Many companies are using catering as a lure to get people back in with significant levels of discounting or even free food days (some or all). However, there is a challenge fulfilling requirements due to skills shortages in the industry. Many staff, particularly in London, are fuelling a rise in the importance of delivered-in services, such as Deliveroo, Uber Eats, and Just Eats, who have all captured a lot of ground, they don’t need expensive infrastructure, but offer significant choice from well-known brands.

Price point is also important at the moment, but customers like to exercise their right and don’t always opt for free food. After 18 months or more of uncertainty and working from home they want to re-engage with a hospitality experience. We also know that the high street has less choice these days and customers may be looking for more than another Pret or M&S sandwich. Leisure spend is rising although it is at highest risk of further COVID restrictions, but delivered-in services and meal kits have gained popularity as a result.

We have seen caterers with central production units or dark / cloud kitchens, (i.e. satellite kitchens) with highly efficient teams succeed, as we have the emergence of better-quality meals sold at value-for-money prices. The skill sets are concentrated so quality is better controlled and it is easier to control, particularly with the introduction of Natasha’s Law, which requires all food outlets to provide full ingredient lists with clear allergen labelling on Pre-Packed for Direct Sale foods (PPDS). We know from NHS caterers, who have been using this technology for over 30 years, that chill and freeze is efficient, although only as good as the quality of what you put through the system.

We are also seeing some big companies struggling to adapt because of huge losses, failing supply chains, adverse payment days, staff shortages and poor credit ratings. We also anticipate failures and mergers and acquisitions in the future, which will further constrain the market and reduce choice. This does however, present an opportunity for SMEs and social enterprises to get in on a Social Value ticket as they are more agile and not riven with debt and at the mercy of an aggressive hedge fund team.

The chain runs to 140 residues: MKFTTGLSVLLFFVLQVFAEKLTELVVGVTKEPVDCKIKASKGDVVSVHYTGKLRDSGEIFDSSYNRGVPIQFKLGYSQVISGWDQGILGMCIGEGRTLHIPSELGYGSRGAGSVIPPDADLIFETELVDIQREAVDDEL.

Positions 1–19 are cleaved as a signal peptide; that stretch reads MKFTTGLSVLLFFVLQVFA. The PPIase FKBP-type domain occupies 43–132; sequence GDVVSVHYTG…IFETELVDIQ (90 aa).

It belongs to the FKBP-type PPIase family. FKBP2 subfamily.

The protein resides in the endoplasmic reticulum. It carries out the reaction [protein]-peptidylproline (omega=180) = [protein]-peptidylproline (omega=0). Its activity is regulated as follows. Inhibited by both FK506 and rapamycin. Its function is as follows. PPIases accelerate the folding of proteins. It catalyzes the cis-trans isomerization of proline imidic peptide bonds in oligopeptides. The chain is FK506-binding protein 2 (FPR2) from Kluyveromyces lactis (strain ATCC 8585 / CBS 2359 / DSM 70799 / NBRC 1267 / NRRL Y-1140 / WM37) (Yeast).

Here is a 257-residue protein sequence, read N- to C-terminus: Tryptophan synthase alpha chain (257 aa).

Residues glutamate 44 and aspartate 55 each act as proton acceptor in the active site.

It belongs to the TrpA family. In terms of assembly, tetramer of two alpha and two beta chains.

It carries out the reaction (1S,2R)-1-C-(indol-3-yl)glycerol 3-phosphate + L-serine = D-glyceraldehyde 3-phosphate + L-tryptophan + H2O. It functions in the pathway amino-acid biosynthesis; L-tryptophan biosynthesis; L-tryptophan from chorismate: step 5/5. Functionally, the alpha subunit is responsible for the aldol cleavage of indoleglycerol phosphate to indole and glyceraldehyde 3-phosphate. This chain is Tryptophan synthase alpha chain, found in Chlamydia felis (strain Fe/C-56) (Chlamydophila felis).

These are all major factors in creating the new catering models for the foreseeable future and ensuring that caterers are adapting to maintain engagement in their restaurants and food. It’s important to see more collaborative working in the future, particularly with regards to measures being put in place to see how a caterer can help increase a client’s retention rate, productivity, motivation and outcomes. New models will mean caterers need to be part of the solution, not just supplying into it.

We expect that client /supplier relationships will see risk being shared as more and more joined-up approaches are taken to profits and outcomes. The sustainability piece is likely to gather pace and play a key role in how consumers wish to engage with food brands. Caterers will need to embrace sustainability, minimise wastage causation, attract small and local businesses/suppliers and look closely at cultural diversity. These are all strong differentiators for consumers.

No longer is ‘just’ good food a driver. Consumers want to know the social credentials of brands before they buy. Supply chain challenges can and are being addressed through smarter menu planning, which is important in the current climate.

Given the events of the last year, we see that smaller businesses are seizing the agenda and employers are looking at catering as an incentive to bring staff back. For all caterers we see that good food service is essential and that all customers are the purchaser not the client. Provide the quality meals at a sensible price and the customers will drive down costs naturally.

About Sarah OBeirne